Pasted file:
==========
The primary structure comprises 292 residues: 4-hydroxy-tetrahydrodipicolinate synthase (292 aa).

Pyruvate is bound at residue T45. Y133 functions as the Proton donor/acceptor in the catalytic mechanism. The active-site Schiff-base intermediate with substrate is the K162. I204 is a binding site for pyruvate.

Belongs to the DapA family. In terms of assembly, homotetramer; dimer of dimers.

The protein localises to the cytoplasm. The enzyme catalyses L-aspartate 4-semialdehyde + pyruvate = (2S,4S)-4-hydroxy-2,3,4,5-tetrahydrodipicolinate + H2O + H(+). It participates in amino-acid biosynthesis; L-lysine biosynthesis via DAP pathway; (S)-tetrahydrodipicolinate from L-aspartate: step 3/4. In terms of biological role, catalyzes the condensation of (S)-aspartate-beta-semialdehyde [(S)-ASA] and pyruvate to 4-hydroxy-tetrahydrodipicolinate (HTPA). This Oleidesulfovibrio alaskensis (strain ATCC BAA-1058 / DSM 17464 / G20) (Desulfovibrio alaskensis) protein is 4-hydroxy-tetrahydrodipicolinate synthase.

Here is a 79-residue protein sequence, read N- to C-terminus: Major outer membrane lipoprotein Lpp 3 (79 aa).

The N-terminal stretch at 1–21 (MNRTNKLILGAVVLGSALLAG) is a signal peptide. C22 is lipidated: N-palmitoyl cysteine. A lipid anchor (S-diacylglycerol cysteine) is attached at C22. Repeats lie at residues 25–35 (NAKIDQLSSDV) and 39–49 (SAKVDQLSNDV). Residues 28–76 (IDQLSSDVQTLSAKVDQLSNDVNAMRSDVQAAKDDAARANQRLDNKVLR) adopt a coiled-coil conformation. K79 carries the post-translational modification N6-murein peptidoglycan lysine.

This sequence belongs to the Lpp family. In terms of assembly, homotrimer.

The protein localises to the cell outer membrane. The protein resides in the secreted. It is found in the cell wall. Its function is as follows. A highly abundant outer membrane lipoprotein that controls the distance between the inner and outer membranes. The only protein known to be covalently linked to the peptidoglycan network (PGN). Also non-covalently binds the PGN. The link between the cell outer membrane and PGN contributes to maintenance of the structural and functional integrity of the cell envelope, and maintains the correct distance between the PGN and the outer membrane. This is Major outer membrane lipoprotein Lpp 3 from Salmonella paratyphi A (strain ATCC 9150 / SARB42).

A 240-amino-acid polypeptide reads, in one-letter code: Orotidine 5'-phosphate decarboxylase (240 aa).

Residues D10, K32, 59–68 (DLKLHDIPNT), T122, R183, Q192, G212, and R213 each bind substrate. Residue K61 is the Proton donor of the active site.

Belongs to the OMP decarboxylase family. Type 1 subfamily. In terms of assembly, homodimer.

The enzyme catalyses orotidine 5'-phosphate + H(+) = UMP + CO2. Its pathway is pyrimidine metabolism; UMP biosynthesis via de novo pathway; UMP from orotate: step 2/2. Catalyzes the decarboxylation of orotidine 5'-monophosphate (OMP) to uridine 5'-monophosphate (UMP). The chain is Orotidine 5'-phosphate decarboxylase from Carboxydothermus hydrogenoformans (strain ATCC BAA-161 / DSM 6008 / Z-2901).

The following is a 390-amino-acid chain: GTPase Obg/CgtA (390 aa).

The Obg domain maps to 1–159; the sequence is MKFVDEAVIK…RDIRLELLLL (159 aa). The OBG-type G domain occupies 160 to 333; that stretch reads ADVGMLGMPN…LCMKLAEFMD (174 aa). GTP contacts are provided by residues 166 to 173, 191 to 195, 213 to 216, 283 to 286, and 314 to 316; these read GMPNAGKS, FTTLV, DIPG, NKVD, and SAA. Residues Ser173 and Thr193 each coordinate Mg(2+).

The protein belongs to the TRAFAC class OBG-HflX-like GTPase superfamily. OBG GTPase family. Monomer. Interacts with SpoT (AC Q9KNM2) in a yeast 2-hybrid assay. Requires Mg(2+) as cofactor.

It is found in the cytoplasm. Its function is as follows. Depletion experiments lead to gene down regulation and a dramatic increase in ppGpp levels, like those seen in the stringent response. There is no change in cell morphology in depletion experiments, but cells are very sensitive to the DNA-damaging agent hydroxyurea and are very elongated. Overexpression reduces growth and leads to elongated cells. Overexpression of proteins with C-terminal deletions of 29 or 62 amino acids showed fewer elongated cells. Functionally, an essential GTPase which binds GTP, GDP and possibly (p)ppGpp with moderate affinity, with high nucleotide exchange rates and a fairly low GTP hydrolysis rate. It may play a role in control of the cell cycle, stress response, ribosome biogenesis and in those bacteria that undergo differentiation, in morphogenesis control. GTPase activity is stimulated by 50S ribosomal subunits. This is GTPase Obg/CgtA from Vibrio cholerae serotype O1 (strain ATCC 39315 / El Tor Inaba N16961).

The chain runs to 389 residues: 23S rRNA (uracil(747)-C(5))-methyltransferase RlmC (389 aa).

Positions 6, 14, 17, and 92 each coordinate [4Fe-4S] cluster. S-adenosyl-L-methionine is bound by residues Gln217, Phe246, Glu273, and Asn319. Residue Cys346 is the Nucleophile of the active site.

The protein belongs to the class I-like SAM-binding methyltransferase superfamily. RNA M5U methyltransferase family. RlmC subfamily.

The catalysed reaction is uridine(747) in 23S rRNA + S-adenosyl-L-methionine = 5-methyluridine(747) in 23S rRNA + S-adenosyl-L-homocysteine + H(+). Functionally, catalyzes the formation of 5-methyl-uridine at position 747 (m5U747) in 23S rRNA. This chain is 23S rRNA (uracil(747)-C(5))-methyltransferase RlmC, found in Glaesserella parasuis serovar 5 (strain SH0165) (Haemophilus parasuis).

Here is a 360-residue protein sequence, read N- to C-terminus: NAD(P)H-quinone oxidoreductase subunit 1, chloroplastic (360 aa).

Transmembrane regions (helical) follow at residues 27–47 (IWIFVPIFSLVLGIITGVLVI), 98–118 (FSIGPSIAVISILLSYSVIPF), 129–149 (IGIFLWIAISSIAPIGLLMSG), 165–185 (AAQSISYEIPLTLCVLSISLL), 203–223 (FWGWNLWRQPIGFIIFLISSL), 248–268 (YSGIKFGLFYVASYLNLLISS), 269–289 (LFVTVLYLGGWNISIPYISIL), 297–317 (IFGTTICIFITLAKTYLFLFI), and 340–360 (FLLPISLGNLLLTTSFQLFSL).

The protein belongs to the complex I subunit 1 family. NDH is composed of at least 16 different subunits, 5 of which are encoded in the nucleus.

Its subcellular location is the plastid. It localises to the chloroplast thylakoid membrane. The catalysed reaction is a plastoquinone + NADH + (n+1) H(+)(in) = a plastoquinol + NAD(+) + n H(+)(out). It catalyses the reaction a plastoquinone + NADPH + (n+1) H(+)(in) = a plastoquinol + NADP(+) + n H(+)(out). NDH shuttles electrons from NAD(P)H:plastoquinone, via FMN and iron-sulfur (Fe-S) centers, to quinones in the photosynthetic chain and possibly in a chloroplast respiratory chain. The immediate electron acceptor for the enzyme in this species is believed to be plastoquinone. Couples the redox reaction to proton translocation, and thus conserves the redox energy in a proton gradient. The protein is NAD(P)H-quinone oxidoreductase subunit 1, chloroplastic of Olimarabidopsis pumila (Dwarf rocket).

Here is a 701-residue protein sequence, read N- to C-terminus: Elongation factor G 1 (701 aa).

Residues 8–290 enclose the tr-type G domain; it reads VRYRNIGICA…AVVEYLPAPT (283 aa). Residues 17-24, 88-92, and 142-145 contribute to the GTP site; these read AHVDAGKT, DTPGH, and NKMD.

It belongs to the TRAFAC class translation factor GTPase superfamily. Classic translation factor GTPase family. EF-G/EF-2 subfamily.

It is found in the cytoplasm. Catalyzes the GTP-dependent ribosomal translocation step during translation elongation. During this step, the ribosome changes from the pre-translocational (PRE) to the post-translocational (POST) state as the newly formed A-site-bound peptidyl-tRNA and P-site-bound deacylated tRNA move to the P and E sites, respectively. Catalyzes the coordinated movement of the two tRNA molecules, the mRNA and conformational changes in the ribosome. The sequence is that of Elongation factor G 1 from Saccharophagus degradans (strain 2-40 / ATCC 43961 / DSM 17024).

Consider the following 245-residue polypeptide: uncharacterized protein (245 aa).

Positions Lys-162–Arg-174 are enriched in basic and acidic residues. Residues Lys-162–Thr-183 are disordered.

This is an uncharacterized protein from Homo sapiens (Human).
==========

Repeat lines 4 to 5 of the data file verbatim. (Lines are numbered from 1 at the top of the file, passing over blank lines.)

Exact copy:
The protein localises to the cytoplasm. The enzyme catalyses L-aspartate 4-semialdehyde + pyruvate = (2S,4S)-4-hydroxy-2,3,4,5-tetrahydrodipicolinate + H2O + H(+). It participates in amino-acid biosynthesis; L-lysine biosynthesis via DAP pathway; (S)-tetrahydrodipicolinate from L-aspartate: step 3/4. In terms of biological role, catalyzes the condensation of (S)-aspartate-beta-semialdehyde [(S)-ASA] and pyruvate to 4-hydroxy-tetrahydrodipicolinate (HTPA). This Oleidesulfovibrio alaskensis (strain ATCC BAA-1058 / DSM 17464 / G20) (Desulfovibrio alaskensis) protein is 4-hydroxy-tetrahydrodipicolinate synthase.

Here is a 79-residue protein sequence, read N- to C-terminus: Major outer membrane lipoprotein Lpp 3 (79 aa).